NEESES – Not even a recent coaching change could impact Marlow Gilmore's decision.
The 6-foot-7 wing guard and YouTube viral dunking sensation from Hunter-Kinard-Tyler stuck with his selection of Daytona State College, signing his national letter of intent on Tuesday to play basketball for the junior college Falcons in Florida, beginning this fall.
"This is a dream come true for me," Gilmore said. "I've pictured myself signing with a school, but I didn't know where I would be going.
"It's a blessing to be able to do this, coming from a small school to be able to showcase my talents in college."
Brock Morris, head men's basketball coach at Daytona State for a year, left the program to become an assistant on Bob Marlin's staff at Louisiana in late May, right about the time that Gilmore was scheduled to sign his scholarship.
Daytona State has yet to announce a new head men's basketball coach. Assistant coach Justin Mann, a former Lander University basketball player, is still with the program and is in the mix for the head coaching position. But, regardless of who is named the next coach, Gilmore believes the NJCAA Mid-Florida Conference program is the place for him to improve his basketball skills, as he begins his college education.
"It's a nice campus and a nice environment," Gilmore said. "Once I got on the campus to visit, I had a shiver in my body, like it was God telling me I need to go to this school and this is the best fit for me to have better development for my skills.
"I also checked out Trinity Valley in Texas, Chipola in Florida. Of course my dream school is North Carolina State. I'm going to work hard to get that (NCAA) Division I offer."
Gilmore averaged 20.7 points, 15.8 rebounds, 6.5 assists and 2 blocks per game during his senior season, as the Trojans went 14-10 and picked up one win in lower state playoffs. The 2019 Region 3A Player of the Year finished his prep career as a 4-time all-region player and a 3-time all-state player, scoring more than 1,800 points and grabbing more than 1,000 rebounds.
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"My first year here he was a freshman, and I was able to watch him grow to a maturity level as a senior to where his basketball IQ and his overall skill set let to him being our overall leader," H-K-T head boys basketball coach Stefon Milhouse said. "I'm excited to see him at the next level. Daytona State is getting a great athlete and an even better person.
"People see that he averaged around 20 points each of the last four seasons, but they don't realize that Marlow took fewer shots and made the players around him better by getting them more involved. He is a good example to our younger student-athletes for earning this opportunity. I encourage all of our kids to be better than their environment; get out and see what the world has to offer."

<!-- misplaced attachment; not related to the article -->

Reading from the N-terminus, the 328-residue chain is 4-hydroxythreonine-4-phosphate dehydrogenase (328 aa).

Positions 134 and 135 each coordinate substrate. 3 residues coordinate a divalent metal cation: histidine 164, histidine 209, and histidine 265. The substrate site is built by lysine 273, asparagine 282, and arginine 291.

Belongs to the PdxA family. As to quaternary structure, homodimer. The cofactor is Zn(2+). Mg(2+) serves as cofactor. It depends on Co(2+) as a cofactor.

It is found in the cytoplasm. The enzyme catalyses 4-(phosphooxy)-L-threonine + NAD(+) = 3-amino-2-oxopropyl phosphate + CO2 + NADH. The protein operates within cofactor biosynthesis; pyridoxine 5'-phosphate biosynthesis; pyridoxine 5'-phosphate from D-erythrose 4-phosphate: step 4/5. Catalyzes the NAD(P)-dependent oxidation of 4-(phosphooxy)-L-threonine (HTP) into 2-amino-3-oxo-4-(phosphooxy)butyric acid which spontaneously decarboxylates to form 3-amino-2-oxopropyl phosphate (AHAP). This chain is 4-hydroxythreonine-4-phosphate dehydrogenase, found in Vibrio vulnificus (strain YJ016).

When asked about his memories from his high school career with the Trojans, Gilmore recalled each playoff loss that ended each of his final three seasons in the powder blue uniforms.
"It motivates me, knowing we were that close to winning a state championship," Gilmore said.
Gilmore has talked with college coaches who want to turn him into a point guard, with improved ball-handling skills added to his offensive game and his defensive presence.
"I just want to improve my talent," Gilmore said. "My passing has improved in the last year, going from averaging 3 assists per game to averaging 6.5. My rebounding numbers went up too, while my points stayed the same.
"I tried to become more versatile, as a better passer. I wanted my teammates more involved, knowing when it came time for it, they would look for me to get us the victory. I know, for college, I've got to get my defensive IQ up and work on my footwork, get my whole game up to par."
Daytona State posted a 25-7 record this past season, including a 9-3 record in Mid-Florida Conference play.
Gilmore knows the junior college route works for players looking to improve their skills and get more opportunities with 4-year programs. A cousin of his, Melinda Brimfield, attended Gulf Coast State College after graduating Hunter-Kinard-Tyler. As her game and her profile grew, she signed in 2013 and finished her collegiate career at Auburn University.